Red Hat plans to fully certify and support three open-source application stacks early next year, the Linux distribution company announced Tuesday. The stacks will be available online via a subscription model through the Red Hat Network.
The move to creating certified, supported and standardized stacks of software is one way a number of vendors, including SpikeSource and SourceLabs, are packaging open-source technology. The aim is to give developers more confidence in using open-source software. The standardized software stacks also are designed to lessen the time developers have to spend configuring and testing various pieces of software to ensure that applications work well together.
Red Hat initially plans to offer three stacks of open-source components -- a Web Application Stack, a Java Web Application Stack and an Enterprise Java Stack, according to a company release. All three will run on the company's Red Hat Enterprise Linux operating system.
The Web Application Stack is designed to help developers create simple Web sites and applications. It includes support for LAMP components such as the Apache HTTP Server, MySQL database and PHP scripting language. Developers may also opt for the PostgreSQL database, according to Red Hat. LAMP is an open-source Web development platform based on Linux, Apache, MySQL and programming languages PHP, Perl or Python. It derives its name from the initial letters of the software components.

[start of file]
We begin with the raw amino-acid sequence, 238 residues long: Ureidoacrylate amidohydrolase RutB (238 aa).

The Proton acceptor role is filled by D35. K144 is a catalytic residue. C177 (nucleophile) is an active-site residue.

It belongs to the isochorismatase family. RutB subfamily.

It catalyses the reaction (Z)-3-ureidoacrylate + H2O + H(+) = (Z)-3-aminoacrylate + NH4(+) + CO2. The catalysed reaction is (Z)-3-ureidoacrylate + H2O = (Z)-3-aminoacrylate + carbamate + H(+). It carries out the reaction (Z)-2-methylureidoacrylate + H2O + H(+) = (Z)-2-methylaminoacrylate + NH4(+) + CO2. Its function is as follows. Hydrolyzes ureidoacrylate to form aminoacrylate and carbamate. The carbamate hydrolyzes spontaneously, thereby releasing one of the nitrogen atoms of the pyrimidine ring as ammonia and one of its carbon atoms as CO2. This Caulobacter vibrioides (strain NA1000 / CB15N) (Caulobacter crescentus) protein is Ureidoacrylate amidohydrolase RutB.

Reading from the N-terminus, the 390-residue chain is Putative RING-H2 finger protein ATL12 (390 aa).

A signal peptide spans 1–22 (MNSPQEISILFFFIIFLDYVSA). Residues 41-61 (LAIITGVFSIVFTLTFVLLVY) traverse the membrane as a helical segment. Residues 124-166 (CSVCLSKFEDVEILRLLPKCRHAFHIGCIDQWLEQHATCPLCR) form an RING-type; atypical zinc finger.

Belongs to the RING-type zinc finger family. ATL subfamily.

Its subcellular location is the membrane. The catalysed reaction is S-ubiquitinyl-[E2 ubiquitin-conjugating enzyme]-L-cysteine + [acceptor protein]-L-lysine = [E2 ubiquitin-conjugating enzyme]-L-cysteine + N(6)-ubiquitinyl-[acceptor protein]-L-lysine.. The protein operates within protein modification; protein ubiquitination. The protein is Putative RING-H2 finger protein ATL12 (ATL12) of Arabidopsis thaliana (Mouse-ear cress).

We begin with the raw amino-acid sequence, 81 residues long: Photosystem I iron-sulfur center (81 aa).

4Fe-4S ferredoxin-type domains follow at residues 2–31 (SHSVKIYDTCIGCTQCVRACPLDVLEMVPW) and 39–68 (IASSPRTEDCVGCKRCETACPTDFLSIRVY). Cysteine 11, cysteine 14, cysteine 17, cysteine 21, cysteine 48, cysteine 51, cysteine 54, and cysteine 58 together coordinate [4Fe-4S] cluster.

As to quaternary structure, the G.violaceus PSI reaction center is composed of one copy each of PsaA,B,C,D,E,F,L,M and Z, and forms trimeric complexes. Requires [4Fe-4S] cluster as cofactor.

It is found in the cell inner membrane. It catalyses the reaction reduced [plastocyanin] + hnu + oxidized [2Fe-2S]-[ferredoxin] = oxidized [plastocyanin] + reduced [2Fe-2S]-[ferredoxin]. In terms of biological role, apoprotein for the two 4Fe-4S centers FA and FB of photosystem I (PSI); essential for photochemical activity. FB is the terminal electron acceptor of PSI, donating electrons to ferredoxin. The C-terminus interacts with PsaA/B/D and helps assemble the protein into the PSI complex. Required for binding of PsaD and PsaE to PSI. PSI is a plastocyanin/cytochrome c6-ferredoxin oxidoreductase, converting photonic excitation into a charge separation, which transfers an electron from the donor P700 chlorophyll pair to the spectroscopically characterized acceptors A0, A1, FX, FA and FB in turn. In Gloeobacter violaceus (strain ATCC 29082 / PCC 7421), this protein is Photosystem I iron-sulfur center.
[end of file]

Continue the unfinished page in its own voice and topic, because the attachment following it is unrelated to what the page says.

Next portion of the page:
Focusing on developers who are building more dynamic Web applications, the Java Web Application Stack supports all of the components of the Web Application Stack and adds support for the Apache Tomcat Servlet and JavaServer Pages (JSP) container. Also in the stack are updates and support for Java development libraries and tools such as Apache Struts, Apache Axis, Spring, Hibernate, Lucene, Ant, Junit, Jython, Log4J and XML (Extensible Markup Language) libraries.
Including all the components of the Java Web Application Stack, the Enterprise Java Stack also comes with support for a full Java application server based on the ObjectWeb Consortium's Java Open Application Project (JOnAS) project.
Each of the three stacks includes free access to Red Hat's Eclipse-based Developer Suite, according to the company.
Subscription pricing will start from US$599 per server.